coalkirk wrote:Does anyone besides me use a poker to condense the ash in their stoker ash pans? I do it through the combustion door. The ash builds up but has a lot of dead air space. So once a day I use the poker to tamp it down. Works great.
Definately Kirk, I have found that certain coal does it more then aothers but all of it, at high temps will start to do just as you describe. After I have added a couple scoops and my fire is back and strong, I will poke before the shake down. I can see it move (collapse) when I do. Usually just the middle of the pot will do but on occasion I've had some sidewinders where the ash has stuck to the side and grown a tumor. One every other day seems to work for my cylinder stove. This morning, when I came down, the stove had been running at 600 all yesterday. I looked in and the pot was white and ashy and small even though the termo still read 600. I "Tebowed" in fron of the stove and gently added two scoops with everything wide open. When those caught I added another big scoop and waited again. At this time the pot looks heaped full. Then I shook it down and poked it!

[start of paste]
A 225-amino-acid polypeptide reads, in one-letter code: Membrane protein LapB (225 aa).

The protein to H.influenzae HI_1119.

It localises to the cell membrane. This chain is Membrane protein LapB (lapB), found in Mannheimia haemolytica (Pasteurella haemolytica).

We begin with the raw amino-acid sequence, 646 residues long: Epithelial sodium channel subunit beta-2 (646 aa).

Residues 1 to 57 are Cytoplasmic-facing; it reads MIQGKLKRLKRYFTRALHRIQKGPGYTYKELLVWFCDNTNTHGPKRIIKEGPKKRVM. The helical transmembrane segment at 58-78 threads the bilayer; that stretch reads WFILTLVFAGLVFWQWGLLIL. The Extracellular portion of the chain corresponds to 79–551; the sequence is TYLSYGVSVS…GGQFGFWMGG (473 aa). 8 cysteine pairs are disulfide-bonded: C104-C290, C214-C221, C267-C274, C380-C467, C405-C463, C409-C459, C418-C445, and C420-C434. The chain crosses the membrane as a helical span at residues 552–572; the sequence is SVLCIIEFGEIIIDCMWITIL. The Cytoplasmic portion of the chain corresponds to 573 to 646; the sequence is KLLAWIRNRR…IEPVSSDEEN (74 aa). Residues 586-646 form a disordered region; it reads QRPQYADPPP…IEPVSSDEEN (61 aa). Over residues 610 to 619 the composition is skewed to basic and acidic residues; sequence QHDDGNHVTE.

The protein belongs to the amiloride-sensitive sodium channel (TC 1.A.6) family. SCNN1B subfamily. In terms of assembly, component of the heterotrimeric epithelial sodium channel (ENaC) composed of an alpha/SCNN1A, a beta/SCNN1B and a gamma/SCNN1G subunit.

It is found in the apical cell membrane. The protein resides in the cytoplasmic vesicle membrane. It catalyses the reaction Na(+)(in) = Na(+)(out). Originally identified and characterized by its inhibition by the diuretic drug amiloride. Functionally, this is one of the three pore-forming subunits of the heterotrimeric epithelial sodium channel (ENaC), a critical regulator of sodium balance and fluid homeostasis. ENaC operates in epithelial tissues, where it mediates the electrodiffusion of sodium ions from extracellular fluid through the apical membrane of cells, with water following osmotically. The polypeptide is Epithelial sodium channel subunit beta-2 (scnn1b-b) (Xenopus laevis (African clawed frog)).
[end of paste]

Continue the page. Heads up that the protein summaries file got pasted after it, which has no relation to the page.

After that, the pot looked like it only had 3 scoops of coal burning in it
cause thats all it did have. Never poke those fused ashes down till you've added fresh coal and let it get burning hot! Not only saved myself from losing a fire, but actually had hardly any recovery time!
The Glenwood in the kitchen never does this. I think its just the shape or size of the box and the bar grates that shake pretty hard that prevents it.